Popularity should be no scale for the election of politicians. If it would depend on popularity, Donald Duck and The Muppets would take seats in senate.

Orson Welles, American actor

With election fever in the air, I guess many of us have been asked these familiar questions.

This is how I would normally respond to the posers. Sorry, I couldn’t help being cynical.

Question: Who will win the Sabah elections?

My answer: How do I know? I am not Mat Bomoh. I don’t have a magic telescope or two special coconuts which can talk back to me.

Question: When do you think the Sarawak elections will be held?

Answer: Why are you asking me? I am not the chief minister. But I can tell you this with confidence — the polls will be held anytime from now till July next year. Just be patient and wait.

Question: Do you think the prime minister will call for snap polls?

Answer: Why should he? If I were as insecure as him, I would cling on for as long as possible. Even a two-seat majority in Parliament is a majority. Stay put and make hay while the sun shines. Isn’t that what politics is all about these days?

Question: Will Pakatan Harapan ever make a comeback?

Answer: Why not? Just keep on squabbling with each other; continue to badmouth one another and be at each other’s throat day in and day out. That is the surest way for a comeback.

Question: Do you think Anwar Ibrahim will ever be prime minister?

Answer: In some strange ways, this popular 60s hit by the Everly Brothers, “All I have to do is dream”, can be an answer. “Dream…dream, dream, dream…”, so the chorus goes. We can all dream that we will be prime minister. Nothing wrong with dreaming. After all, dreams are free too.

I hope I have made my point. Why are we overly excited whenever an election is near?

To some, they can never stop harping on it as if it’s a matter of life and death. Folks, if the candidate or party you support loses, you will still be alive and kicking. So, don’t lose your sanity. It’s not worth it.

And people, please don’t be paloi. There will always be elections. It was supposed to be once in five years. Now, we never know.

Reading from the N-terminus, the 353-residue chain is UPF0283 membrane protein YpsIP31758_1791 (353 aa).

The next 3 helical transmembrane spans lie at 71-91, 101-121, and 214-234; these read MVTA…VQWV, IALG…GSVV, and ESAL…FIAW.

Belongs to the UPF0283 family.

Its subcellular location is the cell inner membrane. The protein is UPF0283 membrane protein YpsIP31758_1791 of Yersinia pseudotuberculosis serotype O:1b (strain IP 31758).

When elections will be called now seems to depend on when political frogs decide to start ‘croaking’ out loud. Sickening, isn’t it!

Sabahans are forced to go to the polls on Sept 26 because the kataks in their midst started their croaky manoeuvres last July.   

Didn’t we just have an election in May 2018 – 28 months ago? Now, why another election in Sabah? Because of frogs, people — those despicable parasites and leeches — who have no shame in calling themselves Yang Berhormat.

And they will be going around appealing unashamedly for our votes again so that they can continue to be YBs, abuse their power in order to continue basking in their lavish lifestyle.

By now, we should know the modus operandi of political frogs. When they are unable to get what they want; when their personal lofty goals (read greed) are not satiated, they will come up with all kinds of reasons and excuses as to why they have to jump.

The worst and most treacherous deal a politician can make is one which leads to the betrayal of the people’s trust.

Once you turn traitor to satisfy your personal ambition and lust for power, it’s very difficult or near impossible to overturn that trust deficit. No sane person can tolerate toxic politics.

There are many low-life politicians living off the people and doing little or nothing for them in return.

Just look around you — in Malaya, Sabah and in Sarawak too. Surely, we do remember some first-term MPs from Sarawak who have also learnt the art of frogging.

I say, send them packing at the next election. Teach them a lesson they will never forget. Dump them like rubbish you would throw into the garbage bin. That’s how we should deal with political parasites.

To these kataks and the candidates vying for public office, the stakes are high at every election. Most of them, from both divides, will be telling us that it will be the mother of all elections.

How many times have we heard that? They care only for themselves, not for us, ordinary folks. Let’s wise up.

So, am I excited about elections?

The answer is No.

The views expressed here are those of the columnist and do not necessarily represent the views of New Sarawak Tribune.

FRANCIS PAUL SIAH is the author of ‘Hijack in Malaysia: The Fall of Pakatan Harapan’ which was recently launched. Contact him at sirsiah@gmail.com to order. The book retails at RM40 (Sarawak) and RM42 (West Malaysia).